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Dynamic Chiropractic – March 26, 2009, Vol. 27, Issue 07

No-Shows Are Like Mosquito Bites: Very Annoying!

By Michelle Geller-Vino, CA

"No-shows" have disrupted practices for decades, leading to loss of revenue, waste of valuable time and general frustration. Unfortunately, there will never be a surefire way to altogether "get rid" of patients who just don't show for their appointments. However, there are important steps and protocols that every practice can follow to help prevent and eliminate some of these no-shows from plaguing your office. Once you reduce the number of no-shows, you will notice the stress level in your office significantly decrease and your profit margin increase.

How many of your patients have a perfect attendance record? While some practices experience low rates of no-shows, others experience rates as high as 30 percent to 40 percent! It all begins with doctor/patient communication. As I always say, communication is the key to success. All doctors should insist on a report of findings and indeed give an excellent ROF. This is where the first real discussion takes place, and it is a time during which the doctor must shine. By providing patients with all pertinent information and showing them the value of being on time and sticking to a care plan, you will potentially avoid problems before they begin.

The second part of communication is between the front-desk staff and the patients. If patients are asked to write down their appointments on an appointment card, it gives them a sense of recognition of their next appointment by seeing the date and time in their own handwriting. The front-desk chiropractic assistant can also play a huge role in helping patients remember their appointments by simply saying something like: "Bye-bye, Mrs. Smith. We will see you next Tuesday at 3 p.m. sharp." By reiterating the scheduled appointment as a patient walks out, you have reinforced this date and the patient leaves knowing when they will be back again. Remember, the front-desk CA is the first and last person patients see. A friendly and outgoing CA will make a great first impression of your office, and of course, you don't get a second chance to make a first impression.

Another great idea is to assign a particular CA to provide all patients with a financial ROF. The team leader of the office would be an excellent candidate for this task. This is done after the doctor has completed their report of findings. The financial ROF entails sitting a patient down and not only going over the insurance information, but also specifically discussing the care plan designed for that individual patient. If proper explanations are given to patients about the importance of being there for all appointments, the number of missed appointments and no-shows should decline. Isn't it a fact that patients who comply with care get better faster and stay better longer? Make sure your patients know; tell them during the ROF and any health care class(es) your practice offers.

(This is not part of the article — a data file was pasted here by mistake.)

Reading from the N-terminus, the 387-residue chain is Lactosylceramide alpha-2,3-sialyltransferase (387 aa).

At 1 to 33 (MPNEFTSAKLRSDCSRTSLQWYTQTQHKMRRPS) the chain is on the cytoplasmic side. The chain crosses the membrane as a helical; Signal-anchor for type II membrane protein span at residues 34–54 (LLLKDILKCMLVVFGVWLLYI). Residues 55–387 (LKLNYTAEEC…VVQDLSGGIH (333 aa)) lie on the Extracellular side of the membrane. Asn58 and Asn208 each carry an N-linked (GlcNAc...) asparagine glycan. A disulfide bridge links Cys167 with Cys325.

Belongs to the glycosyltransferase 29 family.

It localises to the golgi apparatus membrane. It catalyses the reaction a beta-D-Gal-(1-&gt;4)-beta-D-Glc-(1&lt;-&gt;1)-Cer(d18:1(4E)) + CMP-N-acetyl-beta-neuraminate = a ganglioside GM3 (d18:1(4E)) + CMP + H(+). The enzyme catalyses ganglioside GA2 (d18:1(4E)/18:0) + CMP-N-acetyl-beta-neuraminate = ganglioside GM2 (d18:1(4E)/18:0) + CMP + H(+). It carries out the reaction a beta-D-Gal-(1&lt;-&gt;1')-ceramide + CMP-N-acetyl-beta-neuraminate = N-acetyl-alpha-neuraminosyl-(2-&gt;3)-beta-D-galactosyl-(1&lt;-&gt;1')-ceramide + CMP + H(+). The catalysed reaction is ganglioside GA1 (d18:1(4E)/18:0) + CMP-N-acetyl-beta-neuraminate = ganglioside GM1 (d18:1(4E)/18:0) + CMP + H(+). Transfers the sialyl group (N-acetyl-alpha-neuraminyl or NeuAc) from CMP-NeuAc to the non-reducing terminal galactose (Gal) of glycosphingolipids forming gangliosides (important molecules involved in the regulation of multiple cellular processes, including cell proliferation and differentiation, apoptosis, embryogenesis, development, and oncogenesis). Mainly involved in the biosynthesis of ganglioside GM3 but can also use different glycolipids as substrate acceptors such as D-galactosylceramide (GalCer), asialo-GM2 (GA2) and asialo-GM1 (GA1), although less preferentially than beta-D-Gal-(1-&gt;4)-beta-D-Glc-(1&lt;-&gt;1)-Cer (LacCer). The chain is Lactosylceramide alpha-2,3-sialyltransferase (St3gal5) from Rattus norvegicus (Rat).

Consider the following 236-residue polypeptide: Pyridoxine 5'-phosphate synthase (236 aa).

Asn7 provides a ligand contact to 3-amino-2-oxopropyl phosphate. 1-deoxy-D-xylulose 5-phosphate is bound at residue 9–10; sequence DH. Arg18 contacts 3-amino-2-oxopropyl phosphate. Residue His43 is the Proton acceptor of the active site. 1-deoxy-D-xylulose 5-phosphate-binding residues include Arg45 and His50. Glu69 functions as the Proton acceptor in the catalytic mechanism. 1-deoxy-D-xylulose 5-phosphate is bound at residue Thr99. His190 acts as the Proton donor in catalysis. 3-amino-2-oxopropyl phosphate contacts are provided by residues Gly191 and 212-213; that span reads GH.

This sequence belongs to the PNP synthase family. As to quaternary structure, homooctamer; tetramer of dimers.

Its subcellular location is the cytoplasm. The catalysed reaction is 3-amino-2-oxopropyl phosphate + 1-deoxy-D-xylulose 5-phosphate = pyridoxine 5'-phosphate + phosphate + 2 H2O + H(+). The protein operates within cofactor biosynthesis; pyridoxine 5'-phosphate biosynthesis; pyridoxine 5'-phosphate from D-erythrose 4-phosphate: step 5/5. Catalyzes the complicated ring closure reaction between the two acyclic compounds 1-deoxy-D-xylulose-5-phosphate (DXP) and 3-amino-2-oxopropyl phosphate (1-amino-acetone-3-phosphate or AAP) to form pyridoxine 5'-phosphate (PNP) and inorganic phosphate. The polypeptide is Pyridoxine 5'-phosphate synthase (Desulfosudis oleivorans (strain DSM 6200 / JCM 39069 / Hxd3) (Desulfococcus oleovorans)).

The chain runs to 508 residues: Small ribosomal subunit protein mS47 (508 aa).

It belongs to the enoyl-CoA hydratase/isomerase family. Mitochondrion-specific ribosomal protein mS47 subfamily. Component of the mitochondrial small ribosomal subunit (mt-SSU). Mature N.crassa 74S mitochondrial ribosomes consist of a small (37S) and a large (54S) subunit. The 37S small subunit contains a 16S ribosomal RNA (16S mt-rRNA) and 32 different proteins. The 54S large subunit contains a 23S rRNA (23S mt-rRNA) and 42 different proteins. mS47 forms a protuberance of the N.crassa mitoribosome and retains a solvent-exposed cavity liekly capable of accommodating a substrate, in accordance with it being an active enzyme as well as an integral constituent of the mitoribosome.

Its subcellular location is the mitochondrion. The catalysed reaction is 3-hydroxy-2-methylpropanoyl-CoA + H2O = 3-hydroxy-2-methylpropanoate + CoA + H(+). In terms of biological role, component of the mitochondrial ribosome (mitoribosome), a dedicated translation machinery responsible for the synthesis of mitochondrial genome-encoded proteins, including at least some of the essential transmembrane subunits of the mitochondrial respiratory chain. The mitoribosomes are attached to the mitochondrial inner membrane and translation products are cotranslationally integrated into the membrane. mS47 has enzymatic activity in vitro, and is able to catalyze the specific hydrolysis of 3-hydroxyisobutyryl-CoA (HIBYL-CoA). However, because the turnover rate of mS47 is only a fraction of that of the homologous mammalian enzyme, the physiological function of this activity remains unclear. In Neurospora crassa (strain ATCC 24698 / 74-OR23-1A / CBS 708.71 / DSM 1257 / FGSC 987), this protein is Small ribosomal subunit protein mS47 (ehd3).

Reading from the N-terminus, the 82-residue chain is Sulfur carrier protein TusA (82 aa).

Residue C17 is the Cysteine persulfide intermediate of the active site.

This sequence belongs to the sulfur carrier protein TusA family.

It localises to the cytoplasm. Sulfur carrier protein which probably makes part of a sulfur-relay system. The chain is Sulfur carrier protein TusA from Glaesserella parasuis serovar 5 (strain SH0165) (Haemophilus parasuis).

When dealing with no-shows, it is crucial for CAs to keep a log with the patient's name, phone number and date. It allows you to see on a daily basis who has missed their appointments. The log should have a column that shows when the patient has rescheduled their appointment. A telephone tracer log is a valuable tool for patient compliance. It will not only determine which patients have missed appointments, but also let you know which patients were no-shows. At a glance, you and the doctor can tell the reason for the patient's missed appointment. This is a great way to keep on top of the practice.

The staff must know the value of connecting with the patient and making sure all patients know and understand the value of their care plan and visitation schedule. Here are some important questions to ask yourself when dealing with patient appointments:

  • Was the appointment confirmed by a member of the team the day before?
  • Was the patient properly educated by the doctor when they first came into your office?
  • Does the team recognize when a patient may not be engaged in their care?
  • Is the team trained properly in dealing with patients?
  • Is the team friendly and courteous?
  • When a patient is late, are they contacted in a timely fashion and if so, what is said?

With regard to the last point above, I like to refer to this call as a "care call." Questions to ask during a care call include: "Is everything OK? "It isn't like you to miss your appointment. Did we make a mistake on your appointment time?" Always make sure the patient knows they missed the appointment and that you need to reschedule it, but do it while maintaining the caring relationship.

There are a variety of reasons why patients miss their appointments. No-shows and missed appointments will occur less if proper actions are taken and protocols are followed. Remember, if patients fully understand the importance of their problem, how long it is going to take to fix it and how much it is going to cost, they will tend to comply with care.

Click here for previous articles by Michelle Geller-Vino, CA.

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